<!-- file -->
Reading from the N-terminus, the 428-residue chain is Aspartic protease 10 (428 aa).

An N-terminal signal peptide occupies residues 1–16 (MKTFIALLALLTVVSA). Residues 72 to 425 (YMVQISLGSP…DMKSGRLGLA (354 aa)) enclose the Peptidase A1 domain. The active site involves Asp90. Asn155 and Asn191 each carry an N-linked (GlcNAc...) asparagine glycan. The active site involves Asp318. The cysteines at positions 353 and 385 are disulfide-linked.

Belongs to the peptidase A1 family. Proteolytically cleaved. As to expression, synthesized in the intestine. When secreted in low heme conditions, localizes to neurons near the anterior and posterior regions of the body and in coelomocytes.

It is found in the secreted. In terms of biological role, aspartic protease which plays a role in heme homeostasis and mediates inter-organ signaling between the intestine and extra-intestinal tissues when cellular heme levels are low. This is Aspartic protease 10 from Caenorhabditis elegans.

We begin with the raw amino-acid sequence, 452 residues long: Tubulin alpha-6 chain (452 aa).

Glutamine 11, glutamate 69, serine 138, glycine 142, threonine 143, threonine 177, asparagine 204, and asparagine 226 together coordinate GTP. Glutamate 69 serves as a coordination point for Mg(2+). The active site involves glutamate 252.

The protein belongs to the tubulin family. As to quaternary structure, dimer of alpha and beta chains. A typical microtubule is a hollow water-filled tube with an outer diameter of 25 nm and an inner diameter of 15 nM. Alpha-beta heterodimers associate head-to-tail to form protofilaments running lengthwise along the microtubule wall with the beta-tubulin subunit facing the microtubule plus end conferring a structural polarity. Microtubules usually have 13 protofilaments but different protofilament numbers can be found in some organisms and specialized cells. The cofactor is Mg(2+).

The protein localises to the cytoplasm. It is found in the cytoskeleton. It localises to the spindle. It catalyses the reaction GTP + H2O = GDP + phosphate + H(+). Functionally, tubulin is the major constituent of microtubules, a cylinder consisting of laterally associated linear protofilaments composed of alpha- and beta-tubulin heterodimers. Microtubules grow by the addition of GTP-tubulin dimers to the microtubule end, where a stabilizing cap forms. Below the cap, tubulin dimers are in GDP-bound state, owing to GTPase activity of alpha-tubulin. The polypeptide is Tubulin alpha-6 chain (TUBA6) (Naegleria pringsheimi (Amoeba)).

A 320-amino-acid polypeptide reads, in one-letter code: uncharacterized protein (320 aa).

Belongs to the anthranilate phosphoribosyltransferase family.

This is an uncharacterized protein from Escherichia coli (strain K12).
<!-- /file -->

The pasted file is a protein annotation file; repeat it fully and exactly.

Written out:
Reading from the N-terminus, the 428-residue chain is Aspartic protease 10 (428 aa).

An N-terminal signal peptide occupies residues 1–16 (MKTFIALLALLTVVSA). Residues 72 to 425 (YMVQISLGSP…DMKSGRLGLA (354 aa)) enclose the Peptidase A1 domain. The active site involves Asp90. Asn155 and Asn191 each carry an N-linked (GlcNAc...) asparagine glycan. The active site involves Asp318. The cysteines at positions 353 and 385 are disulfide-linked.

Belongs to the peptidase A1 family. Proteolytically cleaved. As to expression, synthesized in the intestine. When secreted in low heme conditions, localizes to neurons near the anterior and posterior regions of the body and in coelomocytes.

It is found in the secreted. In terms of biological role, aspartic protease which plays a role in heme homeostasis and mediates inter-organ signaling between the intestine and extra-intestinal tissues when cellular heme levels are low. This is Aspartic protease 10 from Caenorhabditis elegans.

We begin with the raw amino-acid sequence, 452 residues long: Tubulin alpha-6 chain (452 aa).

Glutamine 11, glutamate 69, serine 138, glycine 142, threonine 143, threonine 177, asparagine 204, and asparagine 226 together coordinate GTP. Glutamate 69 serves as a coordination point for Mg(2+). The active site involves glutamate 252.

The protein belongs to the tubulin family. As to quaternary structure, dimer of alpha and beta chains. A typical microtubule is a hollow water-filled tube with an outer diameter of 25 nm and an inner diameter of 15 nM. Alpha-beta heterodimers associate head-to-tail to form protofilaments running lengthwise along the microtubule wall with the beta-tubulin subunit facing the microtubule plus end conferring a structural polarity. Microtubules usually have 13 protofilaments but different protofilament numbers can be found in some organisms and specialized cells. The cofactor is Mg(2+).

The protein localises to the cytoplasm. It is found in the cytoskeleton. It localises to the spindle. It catalyses the reaction GTP + H2O = GDP + phosphate + H(+). Functionally, tubulin is the major constituent of microtubules, a cylinder consisting of laterally associated linear protofilaments composed of alpha- and beta-tubulin heterodimers. Microtubules grow by the addition of GTP-tubulin dimers to the microtubule end, where a stabilizing cap forms. Below the cap, tubulin dimers are in GDP-bound state, owing to GTPase activity of alpha-tubulin. The polypeptide is Tubulin alpha-6 chain (TUBA6) (Naegleria pringsheimi (Amoeba)).

A 320-amino-acid polypeptide reads, in one-letter code: uncharacterized protein (320 aa).

Belongs to the anthranilate phosphoribosyltransferase family.

This is an uncharacterized protein from Escherichia coli (strain K12).